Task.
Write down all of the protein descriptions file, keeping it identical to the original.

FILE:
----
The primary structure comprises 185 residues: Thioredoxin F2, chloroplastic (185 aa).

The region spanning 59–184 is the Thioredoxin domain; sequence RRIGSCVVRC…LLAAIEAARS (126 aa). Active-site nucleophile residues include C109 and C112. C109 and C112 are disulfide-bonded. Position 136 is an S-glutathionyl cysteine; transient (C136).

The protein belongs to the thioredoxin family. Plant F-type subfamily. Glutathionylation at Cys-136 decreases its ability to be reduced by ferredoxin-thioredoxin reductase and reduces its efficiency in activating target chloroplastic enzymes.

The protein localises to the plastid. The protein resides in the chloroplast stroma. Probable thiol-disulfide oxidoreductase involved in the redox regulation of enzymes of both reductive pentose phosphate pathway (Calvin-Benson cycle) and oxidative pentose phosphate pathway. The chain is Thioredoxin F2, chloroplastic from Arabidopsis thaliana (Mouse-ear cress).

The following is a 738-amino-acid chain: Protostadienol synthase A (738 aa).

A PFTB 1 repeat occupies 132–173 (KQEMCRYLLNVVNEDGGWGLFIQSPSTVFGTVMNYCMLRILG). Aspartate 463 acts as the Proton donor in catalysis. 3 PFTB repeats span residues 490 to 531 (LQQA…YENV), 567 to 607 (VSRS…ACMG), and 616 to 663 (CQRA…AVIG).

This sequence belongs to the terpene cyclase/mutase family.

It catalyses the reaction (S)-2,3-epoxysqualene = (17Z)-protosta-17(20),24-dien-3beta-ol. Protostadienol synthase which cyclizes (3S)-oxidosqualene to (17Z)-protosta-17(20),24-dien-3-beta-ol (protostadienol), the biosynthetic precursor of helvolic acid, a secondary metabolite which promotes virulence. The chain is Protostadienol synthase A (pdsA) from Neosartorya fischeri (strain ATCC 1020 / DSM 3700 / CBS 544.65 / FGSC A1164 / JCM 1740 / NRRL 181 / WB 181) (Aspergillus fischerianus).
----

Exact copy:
The primary structure comprises 185 residues: Thioredoxin F2, chloroplastic (185 aa).

The region spanning 59–184 is the Thioredoxin domain; sequence RRIGSCVVRC…LLAAIEAARS (126 aa). Active-site nucleophile residues include C109 and C112. C109 and C112 are disulfide-bonded. Position 136 is an S-glutathionyl cysteine; transient (C136).

The protein belongs to the thioredoxin family. Plant F-type subfamily. Glutathionylation at Cys-136 decreases its ability to be reduced by ferredoxin-thioredoxin reductase and reduces its efficiency in activating target chloroplastic enzymes.

The protein localises to the plastid. The protein resides in the chloroplast stroma. Probable thiol-disulfide oxidoreductase involved in the redox regulation of enzymes of both reductive pentose phosphate pathway (Calvin-Benson cycle) and oxidative pentose phosphate pathway. The chain is Thioredoxin F2, chloroplastic from Arabidopsis thaliana (Mouse-ear cress).

The following is a 738-amino-acid chain: Protostadienol synthase A (738 aa).

A PFTB 1 repeat occupies 132–173 (KQEMCRYLLNVVNEDGGWGLFIQSPSTVFGTVMNYCMLRILG). Aspartate 463 acts as the Proton donor in catalysis. 3 PFTB repeats span residues 490 to 531 (LQQA…YENV), 567 to 607 (VSRS…ACMG), and 616 to 663 (CQRA…AVIG).

This sequence belongs to the terpene cyclase/mutase family.

It catalyses the reaction (S)-2,3-epoxysqualene = (17Z)-protosta-17(20),24-dien-3beta-ol. Protostadienol synthase which cyclizes (3S)-oxidosqualene to (17Z)-protosta-17(20),24-dien-3-beta-ol (protostadienol), the biosynthetic precursor of helvolic acid, a secondary metabolite which promotes virulence. The chain is Protostadienol synthase A (pdsA) from Neosartorya fischeri (strain ATCC 1020 / DSM 3700 / CBS 544.65 / FGSC A1164 / JCM 1740 / NRRL 181 / WB 181) (Aspergillus fischerianus).